World government is not "going to happen." It is happening, right now -- in a multitude of ways, the world is coming together, for better or for worse. As the European Union grows, and comes more completely together (as it does daily), it will shortly become the world's second, and perhaps primary, SuperPower. The IMF and WTO, separately, are weaving together the world's monetary interest into a single economic entity. The Kyoto treaty is attempting to wrap it's arms around global environmental damage, and the ICC around international atrocity. And, whether we want to acknowledge it or not, the United Nations is the focal point for almost all international exchange.
We're standing on the outside of this, in almost every instance. The EU governs itself, the IMF and WTO are governed primarily by corporate greed (this is the one area in which we are most involved, through our corporations, primarily). We refused Kyoto. We refused the ICC. We treat the United Nations with disrespect and contempt, unless politeness suits our purpose. The US, it seems, especially under the current administration, wants no part in world governance, unless "world governance" means "the rest of y'all do what we tell ya to do." As a result, we are being passed over. Passed by. Because we insist that the only role we want to play is that of ruler, we've begun to lose our voice, our potential for input and real leadership, in the global arena. I'd argue that, right now, the only thing keeping us on the table is the pure muscle of our huge economy and military might. We are the rich bully -- the "Blaine," if you will (for Pretty in Pink fans) -- of international affairs. We're invited to the party 'cause we've got the cash and the body, even though the world knows we're unlikely to come, and, if we do show up, we're more likely to pick a fight than to add to the conversation.
Our current president cannot, and, in fact, is unwilling at a fundamental level, to fix this. His stubbornness, arrogance, and disregard for the people of the world in general will not allow it. John Kerry may not be able to fix this, either -- after the past four years especially, it is a monumental task. But at least he appears willing to try. I think, with our support, he may succeed.
Tonight brings us the first Presidential debate. The subject is foreign policy, and will hinge primarily on Iraq and the War on Terror, certainly. Iraq represents more than just a war in the Middle East during this election. Iraq represents:
- deception on the part of this administration
- disregard for the opinions of the american people
- disregard for the opinions of the world population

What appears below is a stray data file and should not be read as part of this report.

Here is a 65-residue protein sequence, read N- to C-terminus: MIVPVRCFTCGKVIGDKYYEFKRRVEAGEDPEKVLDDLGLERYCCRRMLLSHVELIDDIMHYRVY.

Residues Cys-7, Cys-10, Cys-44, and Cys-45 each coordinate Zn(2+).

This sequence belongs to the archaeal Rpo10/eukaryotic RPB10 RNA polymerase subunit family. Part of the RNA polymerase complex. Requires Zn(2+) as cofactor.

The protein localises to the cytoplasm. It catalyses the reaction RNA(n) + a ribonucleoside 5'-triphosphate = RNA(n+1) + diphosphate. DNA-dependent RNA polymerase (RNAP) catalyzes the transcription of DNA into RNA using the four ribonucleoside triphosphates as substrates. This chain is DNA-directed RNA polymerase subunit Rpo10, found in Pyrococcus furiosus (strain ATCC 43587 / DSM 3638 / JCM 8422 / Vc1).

- insensitivity to other cultures
- disregard for American lives in the face of political gain
- disregard for human life in general
- disregard for the studied opinions and, indeed, lives, of our military personnel
- lack of commitment to the actual declared "War on Terror"
- inability to admit error, and take corrective action
- the use of fear and intimidation to retain power
- a growing international anti-American sentiment
- disrespect for the UN and its members
- an inability for this administration to plan for the consequences of its actions
- and even more.
Since we're getting close, and this issue is so important, there's a lot of reading below. I encourage you to slog through all of it, if you can. What has happened with our war of choice in Iraq is almost beyond belief. It's our duty to learn about it and, whatever the outcome of this election (fingers crossed), make certain it does not happen again.
- Baghdad Year Zero ( Naomi Klein, Harper's)
- Match Iraq Policy to Reality (Jessica Mathew, Washington Post)
- The bubble boy (Sidney Blumenthal, Salon.com)
- Hell (Phillip Robertson, Salon.com)
- Red Alert (Matthew Brzezinski, Mother Jones)
- Bush's decisions defined by ideology (Walter Williams, Seattle Post-Intelligencer)
- The Cowardly Broadcasting System (Mary Jacoby, Salon.com)
- The Afghan effect? (James K. Galbraith, Salon.com)
- Uncle Sam is hard at work for U.S. corporations (Walter Williams, Seattle Post-Intelligencer)
- "Fantasy" clashes with reality over Iraq policy (Mary Jacoby, Salon.com)
- Who Kills Hostages in Iraq? (Samir Haddad and Mazin Ghazi, Al Zawra)
- Turning point (David J. Morris, Salon.com)
- The "war is lost" (Sidney Blumenthal, Salon.com)
- Autumn in Iraq, when death grows on trees (Stephen Farrell, the Australian)
- Iraq war was illegal and breached UN charter (Ewen MacAskill and Julian Borger, The Guardian)
- Powell: Unlikely WMD Stocks Will Be Found in Iraq (Arshad Mohammed, Reuters)
- The Opportunity Costs of the Iraq War (Center for American Progress)
- How George Bush bankrupted the war on terror (Farhad Manjoo, Salon.com)
- The unwinnable war (James Carroll, Boston Globe)
- Bereuter: War in Iraq not justified (Don Walton, Lincoln Journal Star)
- These Are Their Ends (Patrick C. Doherty, TomPaine.com)
- Asserting This War Has Made Us Safer Won't Make It So (Tom Maertens, Common Dreams)
- The Man Behind The Curtain (John Prados, TomPaine.com)
- US Removes Radioactive Material from Iraq in Secret Airlift (Greenpeace)
- Corrupted Intelligence (Ray McGovern, TomPaine.com)
- The Costs of Bush's War (Katrina vanden Heuvel, the Nation)
- Iraq: One Year Later (Craig Bridger, Clark Schpiell Productions)
- Iraq on the Record (presented by Rep. Henry Waxman)
*A note. All of these articles are availible to read for free. Salon.com articles require you sit through a 15 second advertsiement in order to receive a "Day Pass" to Salon content. Other sites may do the same. It's painless, I assure you, and worth it.